The differences are in the religious customs of the communities in question. The African American population of America is predominantly Christian: about 92% of them are members of the Church of Christ.9 The overwhelming majority of the white population of the United States considers themselves believers and more than half profess to Christianity.10 Since this religion is quite widespread among Americans, religion acts as a rallying factor for African Americans with white citizens. Jews profess Judaism, which is strikingly different from most American religions.11 Relations between the Jewish community of religious minorities and the religion of the majority of Americans are often confrontational. For Jewish migrants, religion, on the contrary, is a divisive factor, strengthening the social barrier between them and American citizens.

Social Movements


The issues of civil rights and freedoms of both Harlem residents and Jewish migrants are among the urgent problems. Such issues are an integral part of the domestic policy of any state, especially a multinational one such as the United States. In this regard, both residents of Harlem and Jewish immigrants are participants in social movements organized to fight for their rights. The persistence of discrimination against the nation has led to the preservation and even development among these communities in the United States of a group ethno-racial identity projected in various social movements.12 Thus, the similarity between the two groups consists of freely organized social movements acting independently in a non-institutionalized form to change society to combat racial discrimination.


The difference between the social movements of African-American residents of Harlem and Jewish migrants in their scale and media coverage. No other ethnic minority, including Jews, had to fight fiercely for their political rights as African Americans. They were excluded from the political process in many southern states until the 1960s through intimidation and discriminatory election laws.13 In addition, the number of African Americans in the USA is higher than the population of Jewish migrants. Therefore, the social movements of the African-American community are often covered in the media, and a lot of attention is paid to them. At the same time, the social movements of the Jewish community are more effective at the local rather than the global level.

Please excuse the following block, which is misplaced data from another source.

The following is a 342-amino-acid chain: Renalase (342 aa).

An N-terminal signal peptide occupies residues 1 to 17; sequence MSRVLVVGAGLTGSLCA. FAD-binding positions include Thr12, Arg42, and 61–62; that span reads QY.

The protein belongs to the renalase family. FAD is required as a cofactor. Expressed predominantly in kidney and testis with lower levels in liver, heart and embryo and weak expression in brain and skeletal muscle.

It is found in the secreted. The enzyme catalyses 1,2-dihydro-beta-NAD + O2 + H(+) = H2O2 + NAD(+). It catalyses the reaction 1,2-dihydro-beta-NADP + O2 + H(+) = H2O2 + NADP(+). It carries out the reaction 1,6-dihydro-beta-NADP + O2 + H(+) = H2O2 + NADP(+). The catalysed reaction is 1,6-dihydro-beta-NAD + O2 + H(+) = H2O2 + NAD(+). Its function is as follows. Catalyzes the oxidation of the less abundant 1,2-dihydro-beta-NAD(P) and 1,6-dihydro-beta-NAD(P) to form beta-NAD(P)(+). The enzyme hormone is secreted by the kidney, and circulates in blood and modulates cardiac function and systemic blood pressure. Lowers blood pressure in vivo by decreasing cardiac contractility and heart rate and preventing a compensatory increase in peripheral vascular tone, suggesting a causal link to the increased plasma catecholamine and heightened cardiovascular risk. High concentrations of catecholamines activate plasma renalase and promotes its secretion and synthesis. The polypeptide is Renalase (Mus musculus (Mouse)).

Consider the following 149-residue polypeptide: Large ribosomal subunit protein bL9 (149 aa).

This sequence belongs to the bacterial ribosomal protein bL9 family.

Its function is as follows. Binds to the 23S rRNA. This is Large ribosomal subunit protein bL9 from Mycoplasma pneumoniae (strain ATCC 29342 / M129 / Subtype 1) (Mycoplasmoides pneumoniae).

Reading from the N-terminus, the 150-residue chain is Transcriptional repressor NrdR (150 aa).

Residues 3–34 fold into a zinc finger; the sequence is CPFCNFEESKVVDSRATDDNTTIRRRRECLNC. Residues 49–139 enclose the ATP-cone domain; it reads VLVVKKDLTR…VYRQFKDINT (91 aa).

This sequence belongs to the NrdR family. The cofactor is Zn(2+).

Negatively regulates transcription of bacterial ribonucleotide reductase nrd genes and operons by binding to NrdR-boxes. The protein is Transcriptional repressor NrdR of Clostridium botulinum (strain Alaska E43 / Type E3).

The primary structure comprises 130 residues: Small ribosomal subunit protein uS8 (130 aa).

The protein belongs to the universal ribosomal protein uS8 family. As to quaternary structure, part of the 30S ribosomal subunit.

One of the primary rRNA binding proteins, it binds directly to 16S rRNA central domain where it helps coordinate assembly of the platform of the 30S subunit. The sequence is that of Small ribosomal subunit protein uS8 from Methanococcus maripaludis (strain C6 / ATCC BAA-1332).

When migrants change their residence, they face various problems, and social adaptation occurs. Many similar processes are observed in both African-American residents of Harlem and Jewish immigrants. They relate to religion, gender roles, issues of racial discrimination, and the focus of social movements. However, there are also quite pronounced differences between these two groups, primarily related to the intensity of these phenomena. This is due to the historical processes that have taken place in the United States for centuries and have made the problem of discrimination against African Americans in the country more extensive than the challenges faced by Jewish migrants.


Brown, Claude. 2011. Manchild in the promised land. New York: Scribner.

Gold, Michael. 2004. Jews without money: A novel. New York: PublicAffairs.

Stewart Justman. 2021. ” Fresh thinking.” Philosophy, Psychiatry & Psychology 28 (2): 16-25.

Mari Yoshihara. 2020. ” Editor’s note.” American Quarterly 72 (2): 6-12.


  1. Claude Brown, Manchild in The Promised Land (New York: Scribner, 2011), 66.
  2. Ibid.
  3. Claude Brown, Manchild in The Promised Land (New York: Scribner, 2011), 75.
  4. Michael Gold, Jews Without Money: A Novel (New York: Publicaffairs, 2004), 45.
  5. Michael Gold, Jews Without Money: A Novel (New York: Publicaffairs, 2004), 52.
  6. Stewart Justman, “Fresh Thinking,” Philosophy, Psychiatry & Psychology 28, no. 2 (2021): 16.
  7. Michael Gold, Jews Without Money: A Novel (New York: Publicaffairs, 2004), 46.
  8. Claude Brown, Manchild in The Promised Land (New York: Scribner, 2011), 71.
  9. Mari Yoshihara, “Editor’s Note,” American Quarterly 72, no. 2 (2020): 9.
  10. Claude Brown, Manchild in The Promised Land (New York: Scribner, 2011), 39.
  11. Stewart Justman, “Fresh Thinking,” Philosophy, Psychiatry & Psychology 28, no. 2 (2021): 18.
  12. Stewart Justman, “Fresh Thinking,” Philosophy, Psychiatry & Psychology 28, no. 2 (2021): 19.
  13. Mari Yoshihara, “Editor’s Note,” American Quarterly 72, no. 2 (2020): 7.